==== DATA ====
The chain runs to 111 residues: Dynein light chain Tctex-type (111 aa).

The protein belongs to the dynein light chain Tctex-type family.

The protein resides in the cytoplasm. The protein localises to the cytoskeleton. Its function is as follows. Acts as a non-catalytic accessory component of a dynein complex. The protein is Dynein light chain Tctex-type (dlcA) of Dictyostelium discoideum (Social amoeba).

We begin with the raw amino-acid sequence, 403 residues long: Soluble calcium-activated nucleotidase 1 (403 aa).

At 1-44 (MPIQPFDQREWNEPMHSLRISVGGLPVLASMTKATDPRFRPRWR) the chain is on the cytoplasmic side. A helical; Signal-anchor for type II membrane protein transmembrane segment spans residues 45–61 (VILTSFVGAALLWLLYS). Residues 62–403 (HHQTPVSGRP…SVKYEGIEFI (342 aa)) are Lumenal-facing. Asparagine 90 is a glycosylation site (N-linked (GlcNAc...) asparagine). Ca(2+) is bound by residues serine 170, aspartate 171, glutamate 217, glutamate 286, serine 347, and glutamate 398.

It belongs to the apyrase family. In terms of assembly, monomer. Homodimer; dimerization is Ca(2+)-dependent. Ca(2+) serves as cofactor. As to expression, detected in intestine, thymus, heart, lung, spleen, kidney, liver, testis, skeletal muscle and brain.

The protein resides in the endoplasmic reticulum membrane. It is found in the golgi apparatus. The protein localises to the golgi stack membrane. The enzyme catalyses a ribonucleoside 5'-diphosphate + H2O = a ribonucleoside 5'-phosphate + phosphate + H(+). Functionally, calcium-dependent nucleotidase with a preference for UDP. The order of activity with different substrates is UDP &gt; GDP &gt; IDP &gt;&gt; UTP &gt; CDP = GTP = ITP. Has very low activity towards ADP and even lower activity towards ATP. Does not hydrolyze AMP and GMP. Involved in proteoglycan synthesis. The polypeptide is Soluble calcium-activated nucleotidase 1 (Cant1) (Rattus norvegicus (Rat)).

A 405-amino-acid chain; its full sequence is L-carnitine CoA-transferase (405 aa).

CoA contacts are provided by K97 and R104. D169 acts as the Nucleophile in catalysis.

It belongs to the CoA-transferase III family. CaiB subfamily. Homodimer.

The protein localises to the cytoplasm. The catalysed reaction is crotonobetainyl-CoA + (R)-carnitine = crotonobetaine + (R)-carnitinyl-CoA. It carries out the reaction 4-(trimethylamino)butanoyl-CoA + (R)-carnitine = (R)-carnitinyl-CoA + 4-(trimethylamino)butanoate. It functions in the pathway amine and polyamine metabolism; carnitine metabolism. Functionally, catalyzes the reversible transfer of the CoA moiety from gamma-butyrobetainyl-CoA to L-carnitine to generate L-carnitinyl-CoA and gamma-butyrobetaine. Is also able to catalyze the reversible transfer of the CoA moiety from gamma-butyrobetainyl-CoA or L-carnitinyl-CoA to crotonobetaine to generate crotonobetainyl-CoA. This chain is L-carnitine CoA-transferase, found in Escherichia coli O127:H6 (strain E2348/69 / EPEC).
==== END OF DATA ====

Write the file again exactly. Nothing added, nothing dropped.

The chain runs to 111 residues: Dynein light chain Tctex-type (111 aa).

The protein belongs to the dynein light chain Tctex-type family.

The protein resides in the cytoplasm. The protein localises to the cytoskeleton. Its function is as follows. Acts as a non-catalytic accessory component of a dynein complex. The protein is Dynein light chain Tctex-type (dlcA) of Dictyostelium discoideum (Social amoeba).

We begin with the raw amino-acid sequence, 403 residues long: Soluble calcium-activated nucleotidase 1 (403 aa).

At 1-44 (MPIQPFDQREWNEPMHSLRISVGGLPVLASMTKATDPRFRPRWR) the chain is on the cytoplasmic side. A helical; Signal-anchor for type II membrane protein transmembrane segment spans residues 45–61 (VILTSFVGAALLWLLYS). Residues 62–403 (HHQTPVSGRP…SVKYEGIEFI (342 aa)) are Lumenal-facing. Asparagine 90 is a glycosylation site (N-linked (GlcNAc...) asparagine). Ca(2+) is bound by residues serine 170, aspartate 171, glutamate 217, glutamate 286, serine 347, and glutamate 398.

It belongs to the apyrase family. In terms of assembly, monomer. Homodimer; dimerization is Ca(2+)-dependent. Ca(2+) serves as cofactor. As to expression, detected in intestine, thymus, heart, lung, spleen, kidney, liver, testis, skeletal muscle and brain.

The protein resides in the endoplasmic reticulum membrane. It is found in the golgi apparatus. The protein localises to the golgi stack membrane. The enzyme catalyses a ribonucleoside 5'-diphosphate + H2O = a ribonucleoside 5'-phosphate + phosphate + H(+). Functionally, calcium-dependent nucleotidase with a preference for UDP. The order of activity with different substrates is UDP &gt; GDP &gt; IDP &gt;&gt; UTP &gt; CDP = GTP = ITP. Has very low activity towards ADP and even lower activity towards ATP. Does not hydrolyze AMP and GMP. Involved in proteoglycan synthesis. The polypeptide is Soluble calcium-activated nucleotidase 1 (Cant1) (Rattus norvegicus (Rat)).

A 405-amino-acid chain; its full sequence is L-carnitine CoA-transferase (405 aa).

CoA contacts are provided by K97 and R104. D169 acts as the Nucleophile in catalysis.

It belongs to the CoA-transferase III family. CaiB subfamily. Homodimer.

The protein localises to the cytoplasm. The catalysed reaction is crotonobetainyl-CoA + (R)-carnitine = crotonobetaine + (R)-carnitinyl-CoA. It carries out the reaction 4-(trimethylamino)butanoyl-CoA + (R)-carnitine = (R)-carnitinyl-CoA + 4-(trimethylamino)butanoate. It functions in the pathway amine and polyamine metabolism; carnitine metabolism. Functionally, catalyzes the reversible transfer of the CoA moiety from gamma-butyrobetainyl-CoA to L-carnitine to generate L-carnitinyl-CoA and gamma-butyrobetaine. Is also able to catalyze the reversible transfer of the CoA moiety from gamma-butyrobetainyl-CoA or L-carnitinyl-CoA to crotonobetaine to generate crotonobetainyl-CoA. This chain is L-carnitine CoA-transferase, found in Escherichia coli O127:H6 (strain E2348/69 / EPEC).